The annual Jackson Hole Economic Symposium is upon us, running Aug. 25-27 this year on the topic of "Designing Resilient Monetary Policy Frameworks for the Future." The Federal Reserve Bank of Kansas City began hosting the conference at Jackson Lake Lodge in Wyoming more than three decades ago. Organizers chose the late-summer timing and outdoorsy location to attract a crowd, including then-Federal Reserve Chairman Paul Volcker, an avid fly fisherman. We dug up some photos from the archives that show moments from Jackson Hole summits through the years.
Volcker attends a session at the 1982 Jackson Hole symposium. It was the first time the summit was held at its now traditional home in Grand Teton National Park and marked the switch to focusing on monetary policy topics from agricultural issues, which had been the dominate theme since the 1978 inaugural symposium. To Volcker's left are Richard Cooper of Harvard University and Lawrence Roos, then-president of the St. Louis Fed.
Then-Federal Reserve Chairman Ben Bernanke in 2007 stands facing the Grand Teton mountains from Jackson Lake Lodge. With ominous clouds gathering from the U.S. subprime mortgage crisis, policy makers were still officially downplaying worries that they had a major problem on their hands.
In 2008, Fed's Bernanke and Timothy Geithner put a brave face on the escalating financial crisis just weeks before Lehman Brothers investment bank filed for bankruptcy. Geithner was head of the New York Fed at the time. The following year he became newly-elected President Barack Obama's Treasury Secretary.
Top Trio of Finance: Fed's Bernanke, then-Bank of Japan Governor Masaaki Shirakawa and then-European Central Bank President Jean-Claude Trichet used the 2009 summit to continue the conversation about the international policy response to the global financial crisis.
Trichet delivered a stern caution at the 2010 symposium about fundamental imbalances in the global economy including debt overhang. That was after months in the midst of a European sovereign debt crisis that had already prompted a rescue for Greece and would require one for Ireland later that year.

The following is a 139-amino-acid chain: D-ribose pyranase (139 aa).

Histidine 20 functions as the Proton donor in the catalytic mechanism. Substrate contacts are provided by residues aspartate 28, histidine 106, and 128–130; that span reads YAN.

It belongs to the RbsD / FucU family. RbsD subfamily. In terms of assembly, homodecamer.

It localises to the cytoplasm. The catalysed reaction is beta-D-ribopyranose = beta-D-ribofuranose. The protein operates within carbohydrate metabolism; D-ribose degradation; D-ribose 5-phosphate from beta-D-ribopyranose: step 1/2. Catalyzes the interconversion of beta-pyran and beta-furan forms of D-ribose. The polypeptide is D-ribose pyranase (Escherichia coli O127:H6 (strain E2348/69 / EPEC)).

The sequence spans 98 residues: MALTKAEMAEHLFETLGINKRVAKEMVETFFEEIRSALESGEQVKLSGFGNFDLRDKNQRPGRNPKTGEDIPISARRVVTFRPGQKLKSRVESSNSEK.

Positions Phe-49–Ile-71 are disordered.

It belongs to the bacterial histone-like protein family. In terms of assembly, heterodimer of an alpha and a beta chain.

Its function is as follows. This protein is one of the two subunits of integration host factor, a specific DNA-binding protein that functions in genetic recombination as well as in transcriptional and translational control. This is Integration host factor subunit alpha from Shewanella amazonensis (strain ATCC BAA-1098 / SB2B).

In a speech at the 2012 symposium, Bernanke signaled a readiness to take a third stab at quantitative easing to provide additional support to the economy. The next month he announced QE3.
The chatter on the sidelines of the 2013 symposium was dominated by speculation over who Obama would pick as the next chair of the Fed to succeed Bernanke. Janet Yellen was appointed in February 2014. Pictured here at the lodge is International Monetary Fund Managing Director Christine Lagarde speaking with other guests.
In 2014, Yellen attends her first symposium as Fed chair. She's pictured here walking by a member of the Center for Popular Democracy's Fed Up, a coalition lobbying the Fed to be more aware of issues facing lower-income families and to have more diversity in its leadership ranks.
European Central Bank President Mario Draghi used his appearance at Jackson Hole in 2014 to warn that inflation expectations in the euro area were deteriorating fast—a very strong signal that the central bank would soon embark on quantitative easing. QE in the euro area started the following March.
The Jackson Hole summit can attract dissenting voices. Nobel prize winning economist Joseph Stiglitz, a leading advocate for progressive policies that challenge the status quo, poses for the cameras along with Fed Up supporters at last year's meeting.
Watch Next: What Will Janet Yellen Say Tomorrow in Jackson Hole?
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